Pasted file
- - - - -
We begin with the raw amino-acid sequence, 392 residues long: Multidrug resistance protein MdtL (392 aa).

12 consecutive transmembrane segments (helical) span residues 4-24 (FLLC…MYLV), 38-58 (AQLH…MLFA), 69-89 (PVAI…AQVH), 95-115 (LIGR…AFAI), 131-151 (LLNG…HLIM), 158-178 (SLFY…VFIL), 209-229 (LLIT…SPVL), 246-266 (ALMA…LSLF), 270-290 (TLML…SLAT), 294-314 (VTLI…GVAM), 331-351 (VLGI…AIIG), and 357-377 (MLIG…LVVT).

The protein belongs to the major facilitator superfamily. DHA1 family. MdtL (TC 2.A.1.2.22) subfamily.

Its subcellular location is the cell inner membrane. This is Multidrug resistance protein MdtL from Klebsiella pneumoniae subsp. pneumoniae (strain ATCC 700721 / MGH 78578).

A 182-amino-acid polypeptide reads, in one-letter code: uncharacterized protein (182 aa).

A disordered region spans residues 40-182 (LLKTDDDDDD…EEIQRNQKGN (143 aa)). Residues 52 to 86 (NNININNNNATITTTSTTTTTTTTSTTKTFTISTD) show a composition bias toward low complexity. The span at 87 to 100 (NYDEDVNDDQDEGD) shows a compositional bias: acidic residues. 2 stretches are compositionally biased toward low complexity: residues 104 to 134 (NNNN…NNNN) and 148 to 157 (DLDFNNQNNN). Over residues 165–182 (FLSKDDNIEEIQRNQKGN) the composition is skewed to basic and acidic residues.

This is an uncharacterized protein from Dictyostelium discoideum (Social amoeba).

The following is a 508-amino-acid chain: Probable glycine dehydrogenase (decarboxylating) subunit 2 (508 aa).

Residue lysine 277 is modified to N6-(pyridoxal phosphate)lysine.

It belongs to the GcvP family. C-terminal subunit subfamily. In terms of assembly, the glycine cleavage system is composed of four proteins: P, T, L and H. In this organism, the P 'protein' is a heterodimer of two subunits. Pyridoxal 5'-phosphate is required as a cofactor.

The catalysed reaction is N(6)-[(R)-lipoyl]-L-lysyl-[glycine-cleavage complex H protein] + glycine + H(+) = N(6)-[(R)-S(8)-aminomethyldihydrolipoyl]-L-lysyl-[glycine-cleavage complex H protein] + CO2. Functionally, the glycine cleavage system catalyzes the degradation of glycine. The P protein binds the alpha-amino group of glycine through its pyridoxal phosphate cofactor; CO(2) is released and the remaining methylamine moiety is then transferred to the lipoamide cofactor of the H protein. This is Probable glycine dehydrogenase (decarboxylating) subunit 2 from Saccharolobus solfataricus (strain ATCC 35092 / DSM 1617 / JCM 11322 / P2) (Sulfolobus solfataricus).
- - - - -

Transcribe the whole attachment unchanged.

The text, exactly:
We begin with the raw amino-acid sequence, 392 residues long: Multidrug resistance protein MdtL (392 aa).

12 consecutive transmembrane segments (helical) span residues 4-24 (FLLC…MYLV), 38-58 (AQLH…MLFA), 69-89 (PVAI…AQVH), 95-115 (LIGR…AFAI), 131-151 (LLNG…HLIM), 158-178 (SLFY…VFIL), 209-229 (LLIT…SPVL), 246-266 (ALMA…LSLF), 270-290 (TLML…SLAT), 294-314 (VTLI…GVAM), 331-351 (VLGI…AIIG), and 357-377 (MLIG…LVVT).

The protein belongs to the major facilitator superfamily. DHA1 family. MdtL (TC 2.A.1.2.22) subfamily.

Its subcellular location is the cell inner membrane. This is Multidrug resistance protein MdtL from Klebsiella pneumoniae subsp. pneumoniae (strain ATCC 700721 / MGH 78578).

A 182-amino-acid polypeptide reads, in one-letter code: uncharacterized protein (182 aa).

A disordered region spans residues 40-182 (LLKTDDDDDD…EEIQRNQKGN (143 aa)). Residues 52 to 86 (NNININNNNATITTTSTTTTTTTTSTTKTFTISTD) show a composition bias toward low complexity. The span at 87 to 100 (NYDEDVNDDQDEGD) shows a compositional bias: acidic residues. 2 stretches are compositionally biased toward low complexity: residues 104 to 134 (NNNN…NNNN) and 148 to 157 (DLDFNNQNNN). Over residues 165–182 (FLSKDDNIEEIQRNQKGN) the composition is skewed to basic and acidic residues.

This is an uncharacterized protein from Dictyostelium discoideum (Social amoeba).

The following is a 508-amino-acid chain: Probable glycine dehydrogenase (decarboxylating) subunit 2 (508 aa).

Residue lysine 277 is modified to N6-(pyridoxal phosphate)lysine.

It belongs to the GcvP family. C-terminal subunit subfamily. In terms of assembly, the glycine cleavage system is composed of four proteins: P, T, L and H. In this organism, the P 'protein' is a heterodimer of two subunits. Pyridoxal 5'-phosphate is required as a cofactor.

The catalysed reaction is N(6)-[(R)-lipoyl]-L-lysyl-[glycine-cleavage complex H protein] + glycine + H(+) = N(6)-[(R)-S(8)-aminomethyldihydrolipoyl]-L-lysyl-[glycine-cleavage complex H protein] + CO2. Functionally, the glycine cleavage system catalyzes the degradation of glycine. The P protein binds the alpha-amino group of glycine through its pyridoxal phosphate cofactor; CO(2) is released and the remaining methylamine moiety is then transferred to the lipoamide cofactor of the H protein. This is Probable glycine dehydrogenase (decarboxylating) subunit 2 from Saccharolobus solfataricus (strain ATCC 35092 / DSM 1617 / JCM 11322 / P2) (Sulfolobus solfataricus).